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I have this type

Inductive coef :=
| Mycoef_ex2 : matrix -> coef
with matrix :=
| My_matrix : list (list coef) -> matrix.

Inductive my_type :=
| Mytype_ex1 : list my_type  -> my_type
| Mytype_int : Z -> my_type
| Mytype_coef : coef -> my_type.

In Ocaml I can write:

let test_mytype := function
| Mytype_ex1 [Mytype_coef (Mycoef_ex2 (My_matrix m)); Mytype_int i] :: ps -> ...

I want to use the argument m and i in the same function where my function needed both arguments.But In Coq I cannot do that for example if I write in Coq

Definition test_mytype (m: my_type) :=
 match m with
  | Mytype_ex1 (Mytype_coef (Mycoef_ex2 (My_matrix m)))
  | Mytype_int i :: ps => my_function m i
   ...
 end.

I got an error :

Toplevel input, characters 82-215:
Error: The components of this disjunctive pattern must bind the same variables.

If I write this function like below the Coq will accepted, but I cannot use both m and i as the same time

Definition test_mytype (m: my_type) :=
 match m with
  | Mytype_ex1 (Mytype_coef (Mycoef_ex2 (My_matrix m))) :: ps => ...
  | Mytype_ex1 (Mytype_int i) :: ps => ...
    ...
 end.

I also tried to use the matching for example:

Definition test_mytype (m1, m2: my_type) :=
 match m1, m2 with
  | Mytype_ex1 (Mytype_coef (Mycoef_ex2 (My_matrix m))) :: ps, 
  | Mytype_ex1 (Mytype_int i) :: ps => ...
    ...
 end.

But my problem is both m and i should belong to the same m: my_type.

Do you know how can I write the function test_mytype that can use both m and i as the same time in Coq?

share|improve this question
up vote 6 down vote accepted

It seems that you do not have a good grasp of what disjunctive patterns are about.

In OCaml

Let us say, for example, that I have, in OCaml, defined a type either:

type either = Left of int | Right of int

Hence, a value of type either is just an integer tagged with either Left or Right.

One obvious function that I can now write is int_of_either, which takes a value of type either as its argument and produces an integer as its result:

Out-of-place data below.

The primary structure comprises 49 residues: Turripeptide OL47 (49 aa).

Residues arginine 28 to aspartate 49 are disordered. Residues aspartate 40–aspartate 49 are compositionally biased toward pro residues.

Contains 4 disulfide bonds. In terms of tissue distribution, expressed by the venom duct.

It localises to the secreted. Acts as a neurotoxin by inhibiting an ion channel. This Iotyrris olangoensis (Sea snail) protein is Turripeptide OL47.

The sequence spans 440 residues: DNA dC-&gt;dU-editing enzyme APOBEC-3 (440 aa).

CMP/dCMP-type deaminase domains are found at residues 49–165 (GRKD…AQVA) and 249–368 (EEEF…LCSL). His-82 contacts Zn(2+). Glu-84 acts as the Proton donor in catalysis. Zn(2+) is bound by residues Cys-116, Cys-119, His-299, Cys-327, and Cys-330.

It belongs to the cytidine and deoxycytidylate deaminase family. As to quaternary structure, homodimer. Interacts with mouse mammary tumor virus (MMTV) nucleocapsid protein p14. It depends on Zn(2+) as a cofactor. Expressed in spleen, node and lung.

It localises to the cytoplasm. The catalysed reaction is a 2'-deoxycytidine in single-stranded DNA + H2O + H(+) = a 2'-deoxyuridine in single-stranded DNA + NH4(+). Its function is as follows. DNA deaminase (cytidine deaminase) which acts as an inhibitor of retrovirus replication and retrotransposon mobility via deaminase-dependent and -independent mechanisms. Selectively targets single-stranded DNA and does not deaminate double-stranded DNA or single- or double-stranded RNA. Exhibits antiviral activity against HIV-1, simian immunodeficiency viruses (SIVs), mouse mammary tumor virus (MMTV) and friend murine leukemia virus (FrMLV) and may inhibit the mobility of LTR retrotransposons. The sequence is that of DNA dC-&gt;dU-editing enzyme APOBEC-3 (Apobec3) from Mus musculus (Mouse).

let int_of_either = function
  | Left x -> x
  | Right x -> x

Now, note that the cases for Left and Right have identical right-hand sides. In that case, disjunctive patterns allow me to render my function just a bit more concise by having the two arms of the pattern match share a single right-hand side:

let int_of_either = function
  | Left x
  | Right x -> x

Of course, this only works out if the variable x is bound in both patterns. (Moreover, the bindings should be consistent in the sense that they should agree on the type of x. Here, they do as both cases bind x to a value of type int.)

That is, if I write, for instance

let int_of_either = function
  | Left x
  | Right y -> y

the compiler will reject my program and complain about y not occurring in the case for Left:

Error: Variable y must occur on both sides of this | pattern

In Coq

In a similar manner, if, in Coq, I define a type either

Inductive either :=
  | Left : Z -> either
  | Right : Z -> either.

and a function int_of_either

Definition int_of_either (e : either) : Z :=
  match e with
  | Left x => x
  | Right x => x
  end.

then I can use a disjunctive pattern to rewrite int_of_either into

Definition int_of_either (e : either) : Z :=
  match e with
  | Left x
  | Right x => x
  end.

However, if I write

Definition int_of_either (e : either) : Z :=
  match e with
  | Left x
  | Right y => y
  end.

the compiler complains with

Error: The components of this disjunctive pattern must bind the same variables.

which is exactly the error you are getting.


In conclusion, I recommend forgetting about disjunctive patterns for now and first try to get your function defined with a dedicated right-hand side for each arm of your pattern match and only then consider whether your function can be written in a slightly more compact form.

share|improve this answer
    
Thank you, I see the problem. – Quyen Jun 13 '13 at 8:31
 match m with
  | Mytype_ex1 (Mytype_coef (Mycoef_ex2 (My_matrix m)))
  | Mytype_int i :: ps
     => my_function m i

Is wrong and cannot work. Not only the first matches a my_type and the second a my_type list, but in a disjunctive pattern (or-pattern) both sides must capture the same variable: it doesn't make sense to defined m in a case, i in the other, and to expect both to be defined in a branch.

So I don't know what you're trying to do, but Coq and OCaml has the same limitations here, and there should not be a difference.

share|improve this answer

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